World Economic Forum: Meat the Future series

World Economic Forum: Meat the Future series

Alternative Proteins

Alternative proteins that can act as substitutes for traditional animal‑based food are attracting considerable financial investment, research attention and interest in the media as a pathway to meeting the nutritional needs and food demands of a predicted mid‑century population of 10 billion, in a healthy and sustainable manner. Many of these potentially disruptive alternatives are enabled by the Fourth Industrial Revolution and come with big promises – from reducing greenhouse‑gas emissions to transforming nutrition and health.

This report investigates these claims using a food‑systems lens. Employing quantitative models developed by the Oxford Martin School, the analysis shows that a wide range of protein alternatives can have important environmental and health benefits. The report illuminates sensitive intervention points at which multistakeholder discussions and new platforms for public‑private collaboration are needed. It also notes gaps in knowledge, where further exploration will be required.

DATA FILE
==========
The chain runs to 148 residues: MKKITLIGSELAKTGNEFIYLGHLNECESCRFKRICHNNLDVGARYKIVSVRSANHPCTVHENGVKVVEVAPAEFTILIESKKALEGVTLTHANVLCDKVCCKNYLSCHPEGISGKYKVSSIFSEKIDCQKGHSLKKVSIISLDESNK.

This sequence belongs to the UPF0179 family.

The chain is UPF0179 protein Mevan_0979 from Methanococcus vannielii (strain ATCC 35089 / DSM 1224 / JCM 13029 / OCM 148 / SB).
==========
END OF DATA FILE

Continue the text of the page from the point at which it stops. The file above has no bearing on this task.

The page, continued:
An important finding of this research is that showing the benefits of these products is not sufficient for consumers to adopt them. A much wider set of interventions will be required to accelerate uptake.

To this end, the analysis in this report first uses social science techniques to look at a critical determinant of adoption: the interplay of narratives that are developing in regard to the costs and benefits of alternative proteins. Chiefly using information from North American and European markets, where alternative proteins are more advanced and available, the report seeks an understanding of which narratives have been most impactful or detrimental in affecting the acceptance and purchase of these products.

Next, the assessment focuses on the political economy and regulatory environments that can support such a transformation, recognizing the critical role these elements play in the food system. Finally, the analyses are brought together to present recommendations on multistakeholder actions that may be required to accelerate adoption of beneficial alternatives, and to minimize the negative impact from the disruption of current protein delivery systems.

An important conclusion from the report is that for the foreseeable future the meat and protein alternatives industries will coexist and that, as a result, there are great opportunities for synergies. Indeed, it is unlikely that alternative proteins will achieve scale unless use is made of the production and marketing expertise of the traditional protein sector.


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